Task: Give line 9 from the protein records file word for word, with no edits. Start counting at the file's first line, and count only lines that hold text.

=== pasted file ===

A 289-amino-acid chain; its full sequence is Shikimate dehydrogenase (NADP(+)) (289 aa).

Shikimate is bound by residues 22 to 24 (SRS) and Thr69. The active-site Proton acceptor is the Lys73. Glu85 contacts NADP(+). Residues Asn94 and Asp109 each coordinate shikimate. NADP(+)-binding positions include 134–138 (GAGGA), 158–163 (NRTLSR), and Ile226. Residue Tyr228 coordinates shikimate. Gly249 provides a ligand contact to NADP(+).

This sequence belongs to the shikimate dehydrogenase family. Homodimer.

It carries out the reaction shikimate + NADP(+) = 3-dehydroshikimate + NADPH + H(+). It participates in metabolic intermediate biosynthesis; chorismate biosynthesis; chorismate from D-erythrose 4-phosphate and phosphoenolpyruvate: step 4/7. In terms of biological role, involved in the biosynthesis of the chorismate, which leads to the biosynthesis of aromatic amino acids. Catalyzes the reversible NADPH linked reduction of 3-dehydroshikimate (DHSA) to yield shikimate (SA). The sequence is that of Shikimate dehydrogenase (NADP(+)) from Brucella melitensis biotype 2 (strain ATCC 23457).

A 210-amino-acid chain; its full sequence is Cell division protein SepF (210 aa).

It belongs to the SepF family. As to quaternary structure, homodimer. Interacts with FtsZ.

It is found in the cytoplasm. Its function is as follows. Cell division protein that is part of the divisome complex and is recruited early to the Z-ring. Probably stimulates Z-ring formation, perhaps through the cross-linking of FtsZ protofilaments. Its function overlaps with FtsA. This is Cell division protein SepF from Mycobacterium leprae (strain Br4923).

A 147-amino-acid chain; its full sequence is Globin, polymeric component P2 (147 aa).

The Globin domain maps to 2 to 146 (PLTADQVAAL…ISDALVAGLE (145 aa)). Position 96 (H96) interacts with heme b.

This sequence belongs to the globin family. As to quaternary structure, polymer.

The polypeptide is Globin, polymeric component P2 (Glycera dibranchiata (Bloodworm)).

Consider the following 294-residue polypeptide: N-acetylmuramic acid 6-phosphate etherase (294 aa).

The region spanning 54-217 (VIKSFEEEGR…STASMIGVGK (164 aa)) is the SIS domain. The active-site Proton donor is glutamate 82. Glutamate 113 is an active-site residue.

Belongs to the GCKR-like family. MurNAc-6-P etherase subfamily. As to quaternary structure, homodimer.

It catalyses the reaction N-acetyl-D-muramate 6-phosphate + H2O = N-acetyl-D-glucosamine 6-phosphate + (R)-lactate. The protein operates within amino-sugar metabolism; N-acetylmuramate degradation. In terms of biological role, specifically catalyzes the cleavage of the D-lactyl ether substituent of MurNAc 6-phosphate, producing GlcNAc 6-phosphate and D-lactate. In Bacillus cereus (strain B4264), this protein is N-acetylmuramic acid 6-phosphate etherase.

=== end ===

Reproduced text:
The Globin domain maps to 2 to 146 (PLTADQVAAL…ISDALVAGLE (145 aa)). Position 96 (H96) interacts with heme b.